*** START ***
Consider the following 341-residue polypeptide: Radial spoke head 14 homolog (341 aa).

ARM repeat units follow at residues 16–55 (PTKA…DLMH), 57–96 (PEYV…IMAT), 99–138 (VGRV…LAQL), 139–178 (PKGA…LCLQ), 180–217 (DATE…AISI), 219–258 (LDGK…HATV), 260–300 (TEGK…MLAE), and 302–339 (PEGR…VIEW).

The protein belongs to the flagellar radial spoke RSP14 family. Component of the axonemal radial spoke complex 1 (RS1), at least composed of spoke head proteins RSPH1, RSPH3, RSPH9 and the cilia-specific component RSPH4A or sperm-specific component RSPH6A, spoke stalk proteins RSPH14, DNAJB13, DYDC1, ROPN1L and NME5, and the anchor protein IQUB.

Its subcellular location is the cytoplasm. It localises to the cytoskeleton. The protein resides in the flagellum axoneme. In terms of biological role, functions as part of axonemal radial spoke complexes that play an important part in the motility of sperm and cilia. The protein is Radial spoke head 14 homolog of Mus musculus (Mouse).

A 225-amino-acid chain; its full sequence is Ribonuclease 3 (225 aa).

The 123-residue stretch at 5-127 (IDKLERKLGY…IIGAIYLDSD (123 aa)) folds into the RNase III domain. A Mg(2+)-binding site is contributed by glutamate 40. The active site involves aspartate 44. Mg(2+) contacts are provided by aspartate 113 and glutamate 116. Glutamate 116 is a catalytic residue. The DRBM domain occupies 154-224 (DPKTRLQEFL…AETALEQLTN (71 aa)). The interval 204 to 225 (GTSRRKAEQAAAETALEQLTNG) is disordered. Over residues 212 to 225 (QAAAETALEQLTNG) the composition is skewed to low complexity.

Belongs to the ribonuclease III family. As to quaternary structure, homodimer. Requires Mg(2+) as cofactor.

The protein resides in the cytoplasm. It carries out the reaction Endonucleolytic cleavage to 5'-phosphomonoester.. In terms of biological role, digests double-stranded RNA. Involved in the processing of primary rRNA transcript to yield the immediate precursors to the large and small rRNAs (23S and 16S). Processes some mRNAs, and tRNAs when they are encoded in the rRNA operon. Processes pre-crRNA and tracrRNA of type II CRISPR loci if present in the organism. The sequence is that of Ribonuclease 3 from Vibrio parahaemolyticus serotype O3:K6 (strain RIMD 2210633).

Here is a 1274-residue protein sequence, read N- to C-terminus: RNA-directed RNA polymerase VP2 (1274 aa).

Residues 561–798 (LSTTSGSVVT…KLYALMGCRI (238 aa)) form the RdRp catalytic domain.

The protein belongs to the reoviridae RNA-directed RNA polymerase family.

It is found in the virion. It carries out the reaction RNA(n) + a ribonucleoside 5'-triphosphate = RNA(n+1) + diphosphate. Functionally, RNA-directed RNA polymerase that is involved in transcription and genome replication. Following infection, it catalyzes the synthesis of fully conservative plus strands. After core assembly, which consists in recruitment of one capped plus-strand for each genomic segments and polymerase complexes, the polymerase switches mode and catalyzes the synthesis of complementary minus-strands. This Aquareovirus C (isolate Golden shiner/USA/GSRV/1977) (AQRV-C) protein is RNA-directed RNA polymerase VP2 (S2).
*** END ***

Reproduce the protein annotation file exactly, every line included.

Consider the following 341-residue polypeptide: Radial spoke head 14 homolog (341 aa).

ARM repeat units follow at residues 16–55 (PTKA…DLMH), 57–96 (PEYV…IMAT), 99–138 (VGRV…LAQL), 139–178 (PKGA…LCLQ), 180–217 (DATE…AISI), 219–258 (LDGK…HATV), 260–300 (TEGK…MLAE), and 302–339 (PEGR…VIEW).

The protein belongs to the flagellar radial spoke RSP14 family. Component of the axonemal radial spoke complex 1 (RS1), at least composed of spoke head proteins RSPH1, RSPH3, RSPH9 and the cilia-specific component RSPH4A or sperm-specific component RSPH6A, spoke stalk proteins RSPH14, DNAJB13, DYDC1, ROPN1L and NME5, and the anchor protein IQUB.

Its subcellular location is the cytoplasm. It localises to the cytoskeleton. The protein resides in the flagellum axoneme. In terms of biological role, functions as part of axonemal radial spoke complexes that play an important part in the motility of sperm and cilia. The protein is Radial spoke head 14 homolog of Mus musculus (Mouse).

A 225-amino-acid chain; its full sequence is Ribonuclease 3 (225 aa).

The 123-residue stretch at 5-127 (IDKLERKLGY…IIGAIYLDSD (123 aa)) folds into the RNase III domain. A Mg(2+)-binding site is contributed by glutamate 40. The active site involves aspartate 44. Mg(2+) contacts are provided by aspartate 113 and glutamate 116. Glutamate 116 is a catalytic residue. The DRBM domain occupies 154-224 (DPKTRLQEFL…AETALEQLTN (71 aa)). The interval 204 to 225 (GTSRRKAEQAAAETALEQLTNG) is disordered. Over residues 212 to 225 (QAAAETALEQLTNG) the composition is skewed to low complexity.

Belongs to the ribonuclease III family. As to quaternary structure, homodimer. Requires Mg(2+) as cofactor.

The protein resides in the cytoplasm. It carries out the reaction Endonucleolytic cleavage to 5'-phosphomonoester.. In terms of biological role, digests double-stranded RNA. Involved in the processing of primary rRNA transcript to yield the immediate precursors to the large and small rRNAs (23S and 16S). Processes some mRNAs, and tRNAs when they are encoded in the rRNA operon. Processes pre-crRNA and tracrRNA of type II CRISPR loci if present in the organism. The sequence is that of Ribonuclease 3 from Vibrio parahaemolyticus serotype O3:K6 (strain RIMD 2210633).

Here is a 1274-residue protein sequence, read N- to C-terminus: RNA-directed RNA polymerase VP2 (1274 aa).

Residues 561–798 (LSTTSGSVVT…KLYALMGCRI (238 aa)) form the RdRp catalytic domain.

The protein belongs to the reoviridae RNA-directed RNA polymerase family.

It is found in the virion. It carries out the reaction RNA(n) + a ribonucleoside 5'-triphosphate = RNA(n+1) + diphosphate. Functionally, RNA-directed RNA polymerase that is involved in transcription and genome replication. Following infection, it catalyzes the synthesis of fully conservative plus strands. After core assembly, which consists in recruitment of one capped plus-strand for each genomic segments and polymerase complexes, the polymerase switches mode and catalyzes the synthesis of complementary minus-strands. This Aquareovirus C (isolate Golden shiner/USA/GSRV/1977) (AQRV-C) protein is RNA-directed RNA polymerase VP2 (S2).